What Type of Pet is Best for Your Family?
Our family dog passed away last spring, and our elderly goldfish met his maker shortly thereafter. This past year has been the first extended period of petlessness in my life. (Yes, the spell check flagged “petlessness,” but I’m going with it anyway.)
My boys don’t seem overly concerned about the petlessness of our family. They don’t beg for a dog every time they see a Purina commercial on television, and they don’t make any melodramatic promises about feeding and taking care of a puppy if we could only get one, pretty, pretty please. They haven’t asked to go to the pet store or to the county fair to get a replacement fish.
Part of me is enjoying this little break from the daily pet chores. (We all know who actually feeds and cleans up after the dog – good ol’ Dad.) Still, another part of me thinks it may just be time for a new pet. A family does need a pet, right? What kind of a dad would I be if I denied my boys the companionship of a furry, feathered or scaly creature?
We always had a dog when I was growing up – and, at various times, fish, guinea pigs and hermit crabs. And I can tell you a story about each one of those special animals. In fact, as I size up what type of pet might be best for our family now, I’ll tell you a little bit about the pets of my past.
Dogs – Sorry cat owners, dogs are the classic American family pet. Our first dog when I was a kid was a Chesapeake Bay Retriever named Lucky. Built of 120 pounds of pure muscle. When I tell people my childhood dog lived in a wooden doghouse the back yard and was outside in rain, sleet, and snow, they say, “Aw, how mean.” Well, that dog was not made for the indoors. My mom once tried to pull him inside the house one day , and he cut toenail tracks in the wood floor while straining to stay outside.
Pro: Dogs are super fun. They’ll go with you on a walk, fetch a ball and eat any spoiled meat – no matter how foul and nasty – from your refrigerator. Loyal to a fault, they’ll guard your house while you are at work.
Con: Loyal to a fault, they may shred your house to pieces while you are at work in a fit of separation anxiety.
Cats – I never owned a cat in my life, so I’m probably biased. But I do have to say this: When you look in a dog’s eyes, you can tell if it’s friendly or mean. When you look into a cat’s eyes, you have no idea. To me, that’s a little scary.
Pro: Cats go to bathroom in the same little litter box every time. That sure beats hunting for dog poop in every corner of the yard.
Con: My wife is allergic to cats, so that’s that.
Fish – My boys loved watching their dearly departed goldfish, Grady, swim in his tank.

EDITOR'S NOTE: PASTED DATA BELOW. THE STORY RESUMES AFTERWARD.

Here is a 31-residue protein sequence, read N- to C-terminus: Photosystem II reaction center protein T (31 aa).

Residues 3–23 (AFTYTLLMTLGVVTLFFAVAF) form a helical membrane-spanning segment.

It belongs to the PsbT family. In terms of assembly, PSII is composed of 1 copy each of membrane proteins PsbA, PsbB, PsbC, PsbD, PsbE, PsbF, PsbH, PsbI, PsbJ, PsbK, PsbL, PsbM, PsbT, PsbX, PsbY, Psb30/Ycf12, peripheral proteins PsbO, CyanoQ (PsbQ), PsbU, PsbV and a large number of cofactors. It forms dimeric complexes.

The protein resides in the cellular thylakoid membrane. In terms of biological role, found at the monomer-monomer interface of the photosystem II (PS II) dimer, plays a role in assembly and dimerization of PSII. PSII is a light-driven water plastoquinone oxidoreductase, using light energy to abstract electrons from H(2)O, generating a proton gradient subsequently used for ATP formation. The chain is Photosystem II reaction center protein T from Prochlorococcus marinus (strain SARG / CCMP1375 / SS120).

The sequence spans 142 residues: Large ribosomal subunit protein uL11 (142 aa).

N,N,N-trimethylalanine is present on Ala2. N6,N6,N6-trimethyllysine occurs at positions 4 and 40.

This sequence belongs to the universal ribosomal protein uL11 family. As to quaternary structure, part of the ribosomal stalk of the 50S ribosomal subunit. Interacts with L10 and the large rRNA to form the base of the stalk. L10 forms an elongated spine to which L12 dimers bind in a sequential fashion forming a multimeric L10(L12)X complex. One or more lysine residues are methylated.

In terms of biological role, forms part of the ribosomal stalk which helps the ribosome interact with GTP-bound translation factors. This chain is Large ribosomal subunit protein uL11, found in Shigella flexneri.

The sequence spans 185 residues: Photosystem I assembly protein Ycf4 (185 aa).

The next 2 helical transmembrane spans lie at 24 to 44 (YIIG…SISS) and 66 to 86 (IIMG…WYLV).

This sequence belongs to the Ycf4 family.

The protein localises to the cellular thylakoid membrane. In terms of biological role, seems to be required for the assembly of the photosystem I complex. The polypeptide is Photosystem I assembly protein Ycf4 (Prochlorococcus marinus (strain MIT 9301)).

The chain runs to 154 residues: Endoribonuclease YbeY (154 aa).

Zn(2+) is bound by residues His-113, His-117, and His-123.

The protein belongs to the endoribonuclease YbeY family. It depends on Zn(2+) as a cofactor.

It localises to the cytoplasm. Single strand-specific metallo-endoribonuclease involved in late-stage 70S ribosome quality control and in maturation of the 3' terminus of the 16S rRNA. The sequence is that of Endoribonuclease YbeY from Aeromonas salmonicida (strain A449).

Pro: Feeding fish flakes is a task the kids can handle.
Con: If you introduce a few new fish to the tank, and you’re not careful, one of the fish will eat all of the other fish.
Birds – These feathered creatures are totally fascinating, especially macaws.
Pro: Because we don’t want to spend $1,000 for a creature that very well may outlive us, we’d probably be looking at parakeets. My wife had parakeets as a kid and says she taught the birds a few words. That’s pretty neat.
Con: My sons teaching a bird a few choice words may not be so neat.
Guinea pigs – I never owned hamsters, gerbils, mice or rats, but I’m guessing they’re all furry and smell like cedar chips.
Pro: Cute? Yes. Adorable? Absolutely.
Con: Durable? Not so much. My childhood guinea pig, Sugar, was my pride and joy. But one afternoon our cousins were visiting from out of town, and when I went to check on my sweet baby, I noticed her “sleeping” on her side with a lollipop stick protruding from her mouth. The same lollipop stick my young cousin had been sucking on earlier in the day.
Hermit crabs – When I was a kid, we’d visit my grandparents in Ocean City, M.D, every summer. The highlight of the trip for me was the eight-hour ride back home with the hermit crab I had bought for $1.99 at the surf shop.
Pro: Totally easy to take care of.
Con: Short shell-f life.
So, there you have it. Six great animals, all with pros and cons. Now, I just have to decide which is right for our family. Of course, an ant farm doesn’t sound too bad either.
Brian Kantz will never, ever, ever forgive his cousin for murdering sweet little Sugar. Just kidding. Time heals all wounds. Visit Brian online at www.briankantz.com or drop him a note at firstname.lastname@example.org.